Cape Town - In a world rife with inequality and
unemployment there is a crying need for a new breed of entrepreneur who can
combine profit with a social conscience, said acclaimed author and social
entrepreneur Wendy Luhabe.
Speaking at the Entrepreneurs Unite conference which took place in Stellenbosch
this week, Luhabe said: "The global economy is at a crossroads in most
parts of the world.
"We are experiencing an explosion of extreme wealth and inequality, and
the confluence of these two factors is making it impossible to tackle poverty
and address many vested interests in the economy."
Luhabe pointed out that the widening gap between the top 1% and the rest of
society - as well as the inequality of resource allocation and opportunity -
are at their highest levels since the time of the Great Depression. Little
wonder then that the World Economic Forum identified inequality as a global
risk for 2013.
But market forces, said Luhabe, do not exist in a vacuum. "We shape them
by the decisions that we make... we shape them with poor leadership or we even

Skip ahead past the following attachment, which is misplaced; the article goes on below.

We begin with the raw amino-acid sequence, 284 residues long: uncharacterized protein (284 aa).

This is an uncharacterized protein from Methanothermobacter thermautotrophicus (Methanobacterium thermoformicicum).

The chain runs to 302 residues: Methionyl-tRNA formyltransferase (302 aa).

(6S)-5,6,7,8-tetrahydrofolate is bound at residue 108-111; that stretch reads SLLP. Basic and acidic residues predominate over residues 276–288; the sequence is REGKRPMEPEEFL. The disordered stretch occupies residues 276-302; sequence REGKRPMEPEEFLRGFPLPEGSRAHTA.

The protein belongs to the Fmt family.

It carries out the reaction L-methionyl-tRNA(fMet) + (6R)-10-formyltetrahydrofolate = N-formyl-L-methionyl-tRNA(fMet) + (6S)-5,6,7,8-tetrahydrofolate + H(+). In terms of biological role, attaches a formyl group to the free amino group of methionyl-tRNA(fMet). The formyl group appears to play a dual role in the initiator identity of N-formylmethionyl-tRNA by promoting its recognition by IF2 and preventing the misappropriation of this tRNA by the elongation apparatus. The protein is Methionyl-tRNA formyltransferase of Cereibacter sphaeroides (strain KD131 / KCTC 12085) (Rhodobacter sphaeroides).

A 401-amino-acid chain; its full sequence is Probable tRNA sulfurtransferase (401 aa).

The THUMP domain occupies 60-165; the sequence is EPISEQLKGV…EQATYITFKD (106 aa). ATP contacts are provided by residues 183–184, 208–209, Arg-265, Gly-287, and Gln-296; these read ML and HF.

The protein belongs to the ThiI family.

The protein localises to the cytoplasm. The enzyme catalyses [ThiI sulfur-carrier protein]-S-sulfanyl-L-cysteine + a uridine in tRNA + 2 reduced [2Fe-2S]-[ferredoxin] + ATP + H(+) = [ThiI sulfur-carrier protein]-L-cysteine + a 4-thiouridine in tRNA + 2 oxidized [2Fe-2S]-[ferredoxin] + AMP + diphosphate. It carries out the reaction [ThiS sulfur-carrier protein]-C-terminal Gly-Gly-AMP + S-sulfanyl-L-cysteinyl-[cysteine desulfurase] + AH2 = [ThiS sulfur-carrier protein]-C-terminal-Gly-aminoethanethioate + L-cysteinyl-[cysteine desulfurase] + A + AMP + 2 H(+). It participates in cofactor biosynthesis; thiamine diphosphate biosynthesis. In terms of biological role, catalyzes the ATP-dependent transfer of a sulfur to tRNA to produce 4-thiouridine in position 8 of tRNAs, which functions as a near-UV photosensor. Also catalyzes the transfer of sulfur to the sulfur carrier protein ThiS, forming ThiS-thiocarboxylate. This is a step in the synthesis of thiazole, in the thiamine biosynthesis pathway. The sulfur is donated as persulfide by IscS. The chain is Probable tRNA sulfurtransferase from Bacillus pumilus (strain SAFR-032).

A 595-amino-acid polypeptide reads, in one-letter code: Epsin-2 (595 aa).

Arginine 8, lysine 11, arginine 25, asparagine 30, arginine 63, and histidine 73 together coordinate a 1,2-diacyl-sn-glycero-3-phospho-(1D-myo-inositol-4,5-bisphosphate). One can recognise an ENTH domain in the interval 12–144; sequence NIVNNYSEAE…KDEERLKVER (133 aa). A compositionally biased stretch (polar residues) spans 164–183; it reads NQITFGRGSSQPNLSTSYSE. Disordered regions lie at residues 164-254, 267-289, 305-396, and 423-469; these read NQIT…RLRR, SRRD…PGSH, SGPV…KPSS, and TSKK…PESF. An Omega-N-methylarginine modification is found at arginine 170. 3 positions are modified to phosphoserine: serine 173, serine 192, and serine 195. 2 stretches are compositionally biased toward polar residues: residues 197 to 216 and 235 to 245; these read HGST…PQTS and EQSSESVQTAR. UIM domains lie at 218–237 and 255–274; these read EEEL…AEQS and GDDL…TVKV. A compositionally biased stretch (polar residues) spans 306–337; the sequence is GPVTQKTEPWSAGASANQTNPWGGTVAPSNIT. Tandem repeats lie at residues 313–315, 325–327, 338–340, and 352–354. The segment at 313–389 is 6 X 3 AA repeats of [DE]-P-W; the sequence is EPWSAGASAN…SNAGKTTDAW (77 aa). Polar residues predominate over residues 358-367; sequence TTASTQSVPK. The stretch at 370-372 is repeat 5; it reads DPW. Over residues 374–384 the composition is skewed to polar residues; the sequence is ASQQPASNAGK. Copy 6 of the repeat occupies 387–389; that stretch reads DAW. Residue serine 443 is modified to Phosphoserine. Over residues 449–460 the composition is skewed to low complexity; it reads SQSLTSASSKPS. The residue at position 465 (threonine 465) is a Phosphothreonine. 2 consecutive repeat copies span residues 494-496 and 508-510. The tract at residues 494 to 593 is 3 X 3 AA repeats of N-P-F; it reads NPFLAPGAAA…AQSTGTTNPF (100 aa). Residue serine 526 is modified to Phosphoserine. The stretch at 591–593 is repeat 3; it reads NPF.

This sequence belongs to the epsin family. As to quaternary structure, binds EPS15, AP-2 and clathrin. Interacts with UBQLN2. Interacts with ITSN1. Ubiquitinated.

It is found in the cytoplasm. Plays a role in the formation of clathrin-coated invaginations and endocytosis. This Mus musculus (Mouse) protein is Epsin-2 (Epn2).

shape them with moral bankruptcy."
She lauded Brazil - one of the world's fastest-growing economies - for shaping
market forces "in ways that have lowered inequality while creating more
opportunities and higher growth".
The worldwide trend of shrinking employment is not likely to change, said
"We need an economic revolution therefore that can produce a new dynamic
and innovative generation of entrepreneurs, but who in addition to creating
great enterprises is prepared to determine a new socioeconomic
The education system worldwide, said Luhabe, is "totally out of alignment
with the reality of the 21st century".
She identified inequality, unemployment and education as this century's biggest
"Time is running out," cautioned Luhabe. "The world needs a
different economic logic where human capital, social and environmental
objectives become a top priority."
Turning to Africa, Luhabe said the International Monetary Fund believes the
economy of the continent has the potential to outstrip Brazil's growth over the
next five years.
"Much of that growth will come from startups which will bring the mobile
internet to consumers" and businesses which until recently have not had
internet access, said Luhabe. She further identified e-commerce, health and
education as areas primed for growth.
"There is an entirely new generation of entrepreneurs that are changing
the face of Africa.... Moral of the story is therefore that the future of the
global economy will be shaped by entrepreneurs who are sensitive to the social
challenges that exist in their environment."
They will have the ability to create sustainable businesses which are
profitable yet at the same time address social challenges, said Luhabe.
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